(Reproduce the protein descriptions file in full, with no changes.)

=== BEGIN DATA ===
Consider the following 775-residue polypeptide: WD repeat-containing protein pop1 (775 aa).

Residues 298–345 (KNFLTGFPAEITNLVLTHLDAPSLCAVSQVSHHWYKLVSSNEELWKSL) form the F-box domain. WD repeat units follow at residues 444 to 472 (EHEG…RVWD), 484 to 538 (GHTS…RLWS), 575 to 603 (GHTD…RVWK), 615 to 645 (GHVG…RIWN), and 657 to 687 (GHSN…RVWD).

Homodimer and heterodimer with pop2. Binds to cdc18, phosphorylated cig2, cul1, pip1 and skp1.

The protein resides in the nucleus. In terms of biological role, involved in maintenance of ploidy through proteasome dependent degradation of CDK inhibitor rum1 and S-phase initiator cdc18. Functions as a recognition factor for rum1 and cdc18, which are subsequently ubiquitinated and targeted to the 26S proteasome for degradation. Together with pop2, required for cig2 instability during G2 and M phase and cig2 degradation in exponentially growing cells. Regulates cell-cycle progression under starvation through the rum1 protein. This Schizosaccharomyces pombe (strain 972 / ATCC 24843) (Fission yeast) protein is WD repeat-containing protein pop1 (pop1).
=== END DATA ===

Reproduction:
Consider the following 775-residue polypeptide: WD repeat-containing protein pop1 (775 aa).

Residues 298–345 (KNFLTGFPAEITNLVLTHLDAPSLCAVSQVSHHWYKLVSSNEELWKSL) form the F-box domain. WD repeat units follow at residues 444 to 472 (EHEG…RVWD), 484 to 538 (GHTS…RLWS), 575 to 603 (GHTD…RVWK), 615 to 645 (GHVG…RIWN), and 657 to 687 (GHSN…RVWD).

Homodimer and heterodimer with pop2. Binds to cdc18, phosphorylated cig2, cul1, pip1 and skp1.

The protein resides in the nucleus. In terms of biological role, involved in maintenance of ploidy through proteasome dependent degradation of CDK inhibitor rum1 and S-phase initiator cdc18. Functions as a recognition factor for rum1 and cdc18, which are subsequently ubiquitinated and targeted to the 26S proteasome for degradation. Together with pop2, required for cig2 instability during G2 and M phase and cig2 degradation in exponentially growing cells. Regulates cell-cycle progression under starvation through the rum1 protein. This Schizosaccharomyces pombe (strain 972 / ATCC 24843) (Fission yeast) protein is WD repeat-containing protein pop1 (pop1).